Quality doesn’t stop being an issue once you launch your first service, it will take years and years of continuing to refine and work on making the quality better and better. The process will continue forever, and needs to be watched closely to ensure things don’t slip. Your campus(s) depend on the quality being high.

The Do’s!

Do your homework- visit other multi sites: You are not the first church to do multi-site, go visit other churches that are doing multi-site and go to a few of them, ideally ones that are doing different styles to give you an idea of different options, what works well and what doesn’t. Find churches doing multi-site well but also find churches that aren’t doing it well and figure out why they aren’t. Ask lots of questions about the technology they use and what the overall cost is. Whatever they tell you the actual price is, assume it will cost you more. The reason I say this is because you don’t know what technology they had in place, what deals were around when they purchased that gear, or if that gear is even available anymore. The safe bet is to assume higher. But the best way to learn is to visit other churches and learn from what they did well and their mistakes in going through the process.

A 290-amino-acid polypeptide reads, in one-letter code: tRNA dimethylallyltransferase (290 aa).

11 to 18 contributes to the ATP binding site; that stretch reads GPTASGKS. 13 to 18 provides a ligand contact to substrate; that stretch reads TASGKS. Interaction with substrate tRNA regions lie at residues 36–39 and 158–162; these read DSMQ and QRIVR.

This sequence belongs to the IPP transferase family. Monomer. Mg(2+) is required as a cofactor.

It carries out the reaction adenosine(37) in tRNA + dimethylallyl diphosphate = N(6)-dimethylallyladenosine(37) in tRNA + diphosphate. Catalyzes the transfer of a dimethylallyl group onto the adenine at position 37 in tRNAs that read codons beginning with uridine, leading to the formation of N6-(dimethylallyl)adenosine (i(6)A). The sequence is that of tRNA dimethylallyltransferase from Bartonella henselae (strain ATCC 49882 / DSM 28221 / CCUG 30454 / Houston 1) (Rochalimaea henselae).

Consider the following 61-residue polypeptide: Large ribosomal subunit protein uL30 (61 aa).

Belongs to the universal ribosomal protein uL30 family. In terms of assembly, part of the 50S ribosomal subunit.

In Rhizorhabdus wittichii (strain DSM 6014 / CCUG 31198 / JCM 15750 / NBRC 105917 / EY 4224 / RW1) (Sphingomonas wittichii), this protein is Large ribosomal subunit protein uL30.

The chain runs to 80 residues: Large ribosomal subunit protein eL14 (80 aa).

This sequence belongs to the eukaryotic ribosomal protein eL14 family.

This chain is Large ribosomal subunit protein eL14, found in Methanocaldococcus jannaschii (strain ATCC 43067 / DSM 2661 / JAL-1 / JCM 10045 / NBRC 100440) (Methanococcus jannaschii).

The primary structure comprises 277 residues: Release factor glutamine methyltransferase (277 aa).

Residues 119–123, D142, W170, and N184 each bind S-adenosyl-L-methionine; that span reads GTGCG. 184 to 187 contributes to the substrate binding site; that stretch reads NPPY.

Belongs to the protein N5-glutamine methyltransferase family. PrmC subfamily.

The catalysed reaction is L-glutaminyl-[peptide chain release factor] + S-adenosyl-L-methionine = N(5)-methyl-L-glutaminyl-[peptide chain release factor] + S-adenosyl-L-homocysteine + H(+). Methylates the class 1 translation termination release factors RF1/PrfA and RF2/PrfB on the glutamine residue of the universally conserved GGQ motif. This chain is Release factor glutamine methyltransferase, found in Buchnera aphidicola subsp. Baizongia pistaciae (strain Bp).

One of the mistakes I see when churches visit other churches is they are usually under the impression that they can do it differently or spend less than the church they are at did. Yes, you can do it differently and still do it well, but facing reality is important. The reality of cost, quality, timelines, training, and practice need to be understood when entering into multi-site.

Do keep it practical:  I hear all the time that churches just want to dive right in. They want to do 2 channels, live stream, time slip, and the first week out of the gate. Keep in mind you can always expand later. But start off simple; see if it will work first. I’m not saying to invest in the bare minimum, but invest wisely in order to expand in the future if things tend to go well. It is also easier to move forward step-by-step then it is to dive in head first.

Since I have left Eagle brook I have help a few churches go Multi-site. And very often I hear of churches that want to do multi-site the exact same way EBC is doing it, the whole 9 yards. There is nothing wrong with wanting to do it the best you can, but maybe before doing live stream try doing a physical transfer of decks, and rather than doing two channels maybe try with 1 first. If you have the staff and infrastructure to go all in, then go for it, but if you don’t then scale it back. A quality experience can still be achieved with less.